Marital dissolution and self-rated health: Age trajectories and birth cohort variations
AbstractA life course perspective is used to explore the effects of divorce and widowhood on self-rated health across age and birth cohorts. Growth curve analysis of a fifteen-year longitudinal survey – Americans’ Changing Lives (ACL), conducted by the Institute for Social Research in the United States between 1986 and 2001 (House, 2002) suggests that although the continuously divorced and widowed exhibit similar health trajectories as the continuously married across age and birth cohorts, there are significant age and birth cohort differences in the effects of transitions to divorce and widowhood on self-rated health. Specifically, the health penalty of the transition to divorce is more apparent for the 1950s than the 1940s birth cohort; and it is stronger at younger than older adulthood especially in the more recent birth cohort. The health penalty of the transition to widowhood is more apparent for the 1910s than the 1920s birth cohort; and it is stronger at older than younger adulthood especially for the earlier birth cohort. These results reflect birth cohort differences in the process of aging and/or in the experience of marital dissolution.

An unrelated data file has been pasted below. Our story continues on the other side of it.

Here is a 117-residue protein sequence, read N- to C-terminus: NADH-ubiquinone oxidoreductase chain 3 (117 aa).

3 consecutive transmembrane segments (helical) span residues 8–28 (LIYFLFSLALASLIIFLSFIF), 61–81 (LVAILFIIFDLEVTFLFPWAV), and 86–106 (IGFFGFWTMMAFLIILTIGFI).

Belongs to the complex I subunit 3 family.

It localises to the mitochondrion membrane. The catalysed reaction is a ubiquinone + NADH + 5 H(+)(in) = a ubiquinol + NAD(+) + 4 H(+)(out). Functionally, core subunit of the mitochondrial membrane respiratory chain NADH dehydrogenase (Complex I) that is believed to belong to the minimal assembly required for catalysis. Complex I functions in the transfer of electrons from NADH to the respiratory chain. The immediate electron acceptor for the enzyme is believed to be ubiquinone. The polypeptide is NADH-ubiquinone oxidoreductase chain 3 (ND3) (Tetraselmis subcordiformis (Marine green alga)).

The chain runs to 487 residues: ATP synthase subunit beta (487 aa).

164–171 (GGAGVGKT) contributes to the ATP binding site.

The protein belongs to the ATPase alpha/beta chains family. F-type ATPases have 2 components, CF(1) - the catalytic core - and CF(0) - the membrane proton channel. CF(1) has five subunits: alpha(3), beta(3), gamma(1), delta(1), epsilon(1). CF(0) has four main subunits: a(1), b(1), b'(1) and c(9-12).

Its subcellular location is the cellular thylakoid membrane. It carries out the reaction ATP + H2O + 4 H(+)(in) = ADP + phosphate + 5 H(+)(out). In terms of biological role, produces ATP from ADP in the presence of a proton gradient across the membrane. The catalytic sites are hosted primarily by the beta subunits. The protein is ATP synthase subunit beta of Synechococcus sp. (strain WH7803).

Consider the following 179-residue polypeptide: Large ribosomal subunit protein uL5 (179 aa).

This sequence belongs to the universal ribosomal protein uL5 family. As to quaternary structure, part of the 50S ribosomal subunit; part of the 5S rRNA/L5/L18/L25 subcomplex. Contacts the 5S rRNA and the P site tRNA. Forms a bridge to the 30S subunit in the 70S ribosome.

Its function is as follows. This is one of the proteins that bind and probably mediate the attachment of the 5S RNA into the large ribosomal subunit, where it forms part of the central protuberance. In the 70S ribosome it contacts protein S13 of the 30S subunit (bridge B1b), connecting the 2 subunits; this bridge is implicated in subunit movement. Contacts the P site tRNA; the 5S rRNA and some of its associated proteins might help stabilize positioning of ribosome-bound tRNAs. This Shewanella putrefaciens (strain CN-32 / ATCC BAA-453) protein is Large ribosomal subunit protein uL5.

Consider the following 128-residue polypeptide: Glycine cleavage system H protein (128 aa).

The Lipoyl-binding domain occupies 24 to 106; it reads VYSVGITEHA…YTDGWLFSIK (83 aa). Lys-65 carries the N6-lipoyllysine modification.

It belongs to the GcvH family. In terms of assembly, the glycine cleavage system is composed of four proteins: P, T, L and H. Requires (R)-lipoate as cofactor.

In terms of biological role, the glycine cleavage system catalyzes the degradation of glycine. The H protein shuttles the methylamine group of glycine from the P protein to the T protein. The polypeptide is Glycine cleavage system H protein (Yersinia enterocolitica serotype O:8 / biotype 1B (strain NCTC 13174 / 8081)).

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Bibliographic InfoArticle provided by Elsevier in its journal Social Science & Medicine.
Volume (Year): 74 (2012)
Issue (Month): 7 ()
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